According to another aspect, a device may include means for generating a refresh signal to signify a beginning of a refresh interval; means for determining an availability of banks of a memory device; means for determining an order for sending refresh requests to the banks during the refresh interval based on the availability of the banks; and means for sending one of the refresh requests to one of the banks based on the determined order.
According to yet another aspect, a method may include periodically generating a refresh signal to identify a beginning of a refresh interval; determining an availability of banks of a memory device; and sending refresh requests to the banks during the refresh interval based on the availability of the banks.
According to a further aspect, a data processing device may include a memory and a control block. The memory may include a number of banks. The control block may generate a refresh signal to identify a beginning of a refresh interval, determine an order for sending refresh requests to the banks during the refresh interval based on a bank access delay associated with the banks, and send one of the refresh requests to one of the banks based on the determined order.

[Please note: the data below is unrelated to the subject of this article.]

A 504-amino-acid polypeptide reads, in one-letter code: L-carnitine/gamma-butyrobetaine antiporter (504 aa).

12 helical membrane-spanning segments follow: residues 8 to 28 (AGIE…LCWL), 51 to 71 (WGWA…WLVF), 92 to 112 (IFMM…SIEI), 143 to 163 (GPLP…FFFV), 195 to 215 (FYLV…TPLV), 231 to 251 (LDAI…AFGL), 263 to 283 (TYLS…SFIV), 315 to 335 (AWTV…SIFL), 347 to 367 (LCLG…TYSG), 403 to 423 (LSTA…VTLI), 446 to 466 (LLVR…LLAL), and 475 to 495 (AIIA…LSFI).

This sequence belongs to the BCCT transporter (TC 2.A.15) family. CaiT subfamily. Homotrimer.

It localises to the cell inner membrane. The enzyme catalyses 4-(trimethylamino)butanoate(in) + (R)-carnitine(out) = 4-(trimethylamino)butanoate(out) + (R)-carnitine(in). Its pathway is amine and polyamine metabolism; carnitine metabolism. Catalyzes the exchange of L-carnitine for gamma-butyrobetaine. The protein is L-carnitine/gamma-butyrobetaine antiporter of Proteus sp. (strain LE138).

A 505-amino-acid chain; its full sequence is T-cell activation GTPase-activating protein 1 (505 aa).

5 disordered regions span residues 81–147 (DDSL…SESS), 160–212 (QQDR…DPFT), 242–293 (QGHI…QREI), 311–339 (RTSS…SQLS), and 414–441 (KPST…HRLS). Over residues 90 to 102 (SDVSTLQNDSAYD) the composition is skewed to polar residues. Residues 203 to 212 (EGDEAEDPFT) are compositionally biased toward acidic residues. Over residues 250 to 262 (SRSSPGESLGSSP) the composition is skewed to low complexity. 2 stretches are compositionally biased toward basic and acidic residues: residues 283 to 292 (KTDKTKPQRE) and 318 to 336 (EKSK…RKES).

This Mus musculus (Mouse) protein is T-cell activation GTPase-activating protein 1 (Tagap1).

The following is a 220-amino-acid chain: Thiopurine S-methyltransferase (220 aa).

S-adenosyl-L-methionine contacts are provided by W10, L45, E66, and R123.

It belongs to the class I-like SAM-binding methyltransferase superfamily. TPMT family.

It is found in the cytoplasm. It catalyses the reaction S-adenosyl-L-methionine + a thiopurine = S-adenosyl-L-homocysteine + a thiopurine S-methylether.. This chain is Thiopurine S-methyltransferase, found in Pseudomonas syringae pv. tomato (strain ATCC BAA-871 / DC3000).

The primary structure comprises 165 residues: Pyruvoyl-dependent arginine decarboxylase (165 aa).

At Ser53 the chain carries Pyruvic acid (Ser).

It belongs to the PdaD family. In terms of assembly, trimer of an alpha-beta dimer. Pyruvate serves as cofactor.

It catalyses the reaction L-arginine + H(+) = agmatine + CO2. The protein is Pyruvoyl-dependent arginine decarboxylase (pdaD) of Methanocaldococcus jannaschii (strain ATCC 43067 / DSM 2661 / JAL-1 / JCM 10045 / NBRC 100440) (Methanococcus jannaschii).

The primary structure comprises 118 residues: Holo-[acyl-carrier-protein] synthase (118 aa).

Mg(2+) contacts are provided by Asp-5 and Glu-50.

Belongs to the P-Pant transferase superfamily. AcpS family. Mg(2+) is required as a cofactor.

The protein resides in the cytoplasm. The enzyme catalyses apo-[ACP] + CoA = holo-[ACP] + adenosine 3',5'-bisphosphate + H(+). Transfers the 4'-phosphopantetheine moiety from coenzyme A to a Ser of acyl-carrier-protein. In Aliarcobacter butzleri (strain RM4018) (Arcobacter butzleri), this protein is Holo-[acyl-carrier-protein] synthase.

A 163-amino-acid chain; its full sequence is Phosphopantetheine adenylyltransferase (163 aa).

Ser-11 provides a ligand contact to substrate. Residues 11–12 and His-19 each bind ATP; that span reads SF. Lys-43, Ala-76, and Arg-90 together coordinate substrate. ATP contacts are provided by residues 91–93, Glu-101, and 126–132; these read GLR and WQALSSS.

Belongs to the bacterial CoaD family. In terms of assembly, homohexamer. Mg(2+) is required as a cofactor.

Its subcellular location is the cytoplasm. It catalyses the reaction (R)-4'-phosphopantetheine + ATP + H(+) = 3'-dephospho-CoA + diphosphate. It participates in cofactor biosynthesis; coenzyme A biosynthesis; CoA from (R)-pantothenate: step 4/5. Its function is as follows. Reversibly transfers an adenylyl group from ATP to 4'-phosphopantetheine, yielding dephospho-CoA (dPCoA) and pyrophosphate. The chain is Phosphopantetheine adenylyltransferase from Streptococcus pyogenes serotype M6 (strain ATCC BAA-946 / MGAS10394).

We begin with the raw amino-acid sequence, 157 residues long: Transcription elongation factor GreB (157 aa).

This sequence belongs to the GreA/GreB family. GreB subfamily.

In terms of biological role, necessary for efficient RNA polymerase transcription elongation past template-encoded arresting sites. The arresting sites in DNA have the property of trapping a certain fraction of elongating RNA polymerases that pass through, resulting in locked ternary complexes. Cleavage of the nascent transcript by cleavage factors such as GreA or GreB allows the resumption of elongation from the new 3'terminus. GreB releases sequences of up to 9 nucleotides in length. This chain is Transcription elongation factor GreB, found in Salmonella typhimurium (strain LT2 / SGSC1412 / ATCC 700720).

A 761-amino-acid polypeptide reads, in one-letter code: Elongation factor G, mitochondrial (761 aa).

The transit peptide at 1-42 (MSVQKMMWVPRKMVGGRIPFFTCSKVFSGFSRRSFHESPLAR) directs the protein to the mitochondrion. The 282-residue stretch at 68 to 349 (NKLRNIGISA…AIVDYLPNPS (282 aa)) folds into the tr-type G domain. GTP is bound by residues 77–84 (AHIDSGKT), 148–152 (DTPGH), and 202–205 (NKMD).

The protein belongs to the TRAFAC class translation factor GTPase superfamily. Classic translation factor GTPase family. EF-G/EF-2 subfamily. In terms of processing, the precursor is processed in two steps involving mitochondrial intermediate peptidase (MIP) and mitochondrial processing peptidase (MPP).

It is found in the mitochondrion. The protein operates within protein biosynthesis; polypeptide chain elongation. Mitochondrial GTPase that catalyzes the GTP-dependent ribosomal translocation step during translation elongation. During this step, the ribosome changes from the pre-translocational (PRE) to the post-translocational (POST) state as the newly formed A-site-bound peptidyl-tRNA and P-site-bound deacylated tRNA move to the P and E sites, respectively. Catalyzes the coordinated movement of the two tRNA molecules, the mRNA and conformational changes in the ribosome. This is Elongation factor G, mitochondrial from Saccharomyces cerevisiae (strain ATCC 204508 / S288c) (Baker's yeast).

The accompanying drawings, which are incorporated in and constitute a part of this specification, illustrate one or more implementations described herein and, together with the description, explain these implementations. In the drawings:
The following detailed description refers to the accompanying drawings. The same reference numbers in different drawings may identify the same or similar elements. Also, the following detailed description does not limit the invention. Instead, the scope of the invention is defined by the appended claims and equivalents.
Implementations described herein provide techniques for ordering refresh requests for refreshing banks of a memory device. In the description to follow, the memory device will be described as a control memory of a network device that stores data structures for use in processing packets. In other implementations, the memory device may be included in another type of data processing device and may store other types of data.